But come on, do you really think a 55 year old paper is going to be at the top of impact rankings when computed against current research in a field moving this fast? And, even if so, isn't it more likely this work has been superseded by others? IT'S BEEN 55 GOD DAMN YEARS, FOR CHRISSAKE!!! I think your hero worship is showing. At least find a more modern reference.
To be fair, this is a perfectly acceptable reference in the given context, and the age only helps the argument not hinders it as you suggest.
Even at 55 years old, the Feynman paper is based on known technology and physics at the time. This provides a high-end boundary to the answer that is only potentially (in this case definately) inaccurate on exactly how much lower the size can actually get.
Our tech has changed, but physics not quite as much.
What we know today about building at the atomic scale is only slightly more detailed than the rough idea that was known all the way back then.
About the only thing smaller we know of today that we didn't know back then was the details of the sub-atomic world - which I should add we still know very little about over all, and certainly not enough to build useful machines using. At a technological level nothing has changed as the sub-atomic is still out of our reach as much now as it was then.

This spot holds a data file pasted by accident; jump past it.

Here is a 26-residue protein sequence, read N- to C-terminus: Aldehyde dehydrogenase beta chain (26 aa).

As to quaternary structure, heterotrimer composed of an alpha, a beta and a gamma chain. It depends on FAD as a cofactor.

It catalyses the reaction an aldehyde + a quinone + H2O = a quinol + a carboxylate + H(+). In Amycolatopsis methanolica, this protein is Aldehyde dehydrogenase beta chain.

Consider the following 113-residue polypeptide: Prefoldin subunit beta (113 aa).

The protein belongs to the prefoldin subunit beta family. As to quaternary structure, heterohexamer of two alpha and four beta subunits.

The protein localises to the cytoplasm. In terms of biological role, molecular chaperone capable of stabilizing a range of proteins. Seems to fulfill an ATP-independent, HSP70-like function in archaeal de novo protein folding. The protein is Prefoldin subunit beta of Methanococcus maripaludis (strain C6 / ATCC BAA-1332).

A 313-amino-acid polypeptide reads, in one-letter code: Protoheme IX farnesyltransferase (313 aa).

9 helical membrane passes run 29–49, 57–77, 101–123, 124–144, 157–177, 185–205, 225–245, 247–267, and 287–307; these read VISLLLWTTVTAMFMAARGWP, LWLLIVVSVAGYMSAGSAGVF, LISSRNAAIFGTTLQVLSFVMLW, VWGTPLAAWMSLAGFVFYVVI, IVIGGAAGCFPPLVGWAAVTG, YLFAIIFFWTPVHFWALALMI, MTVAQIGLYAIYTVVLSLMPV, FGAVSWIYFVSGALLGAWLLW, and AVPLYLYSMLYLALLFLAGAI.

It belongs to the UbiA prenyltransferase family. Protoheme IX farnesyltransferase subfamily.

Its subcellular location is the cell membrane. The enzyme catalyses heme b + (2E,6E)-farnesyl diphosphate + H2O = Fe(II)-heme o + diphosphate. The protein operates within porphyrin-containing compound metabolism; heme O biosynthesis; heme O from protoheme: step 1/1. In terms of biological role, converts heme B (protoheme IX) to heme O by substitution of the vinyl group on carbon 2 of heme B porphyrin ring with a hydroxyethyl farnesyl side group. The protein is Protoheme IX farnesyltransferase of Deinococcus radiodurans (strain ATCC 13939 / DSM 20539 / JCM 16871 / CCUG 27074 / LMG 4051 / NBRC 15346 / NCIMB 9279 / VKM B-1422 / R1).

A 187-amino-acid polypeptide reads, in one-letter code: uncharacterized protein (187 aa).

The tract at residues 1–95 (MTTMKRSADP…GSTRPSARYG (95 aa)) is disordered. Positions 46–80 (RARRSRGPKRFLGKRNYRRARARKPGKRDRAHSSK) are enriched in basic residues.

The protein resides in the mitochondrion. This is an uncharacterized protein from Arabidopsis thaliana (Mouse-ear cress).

So the atomic scale is what we are discussing.
55 years ago our photolithography methods had a 20 micron feature limit.
14 years ago our newest photolithography methods have a 0.005 micron (aka 100 nm) feature limit. That is a 4000 fold decrease in size.
Today we have 32 nm and 28 nm photolithography methods, making things about 12000 times smaller than was possible using technology from 55 years ago.
Anyways, there are more recent references out there.
One good recent paper is "Molecular Construction Limits" by Robert Bradbury, if you can find it anymore. Sadly Bradbury passed away a couple years ago and his personally hosted archive of papers fell offline. Most archived ones seem pay-walled
Probably the best paper on this subject is "Ultimate physical limits to computation" by Seth Lloyd at MIT.
The paper is from 2000 but his current work is on the worlds largest-qbit quantum computer also at MIT - so he is already making my sub-atomic remarks out of date.
His conclusion is purely based on physics alone and ignoring any/all technological capability.
The 'ultimate laptop' is a computer with a mass of one kilogram and a volume of one liter, operating at the fundamental limits of speed and memory capacity fixed by physics.
The ultimate laptop performs [ 5.4258 x 10^50 ] logical operations per second on 10^31 bits.
Although its computational machinery is in fact in a highly specified physical state with zero entropy, while it performs a computation that uses all its resources of energy and memory space it appears to an outside observer to be in a thermal state at 10^9 degrees Kelvin.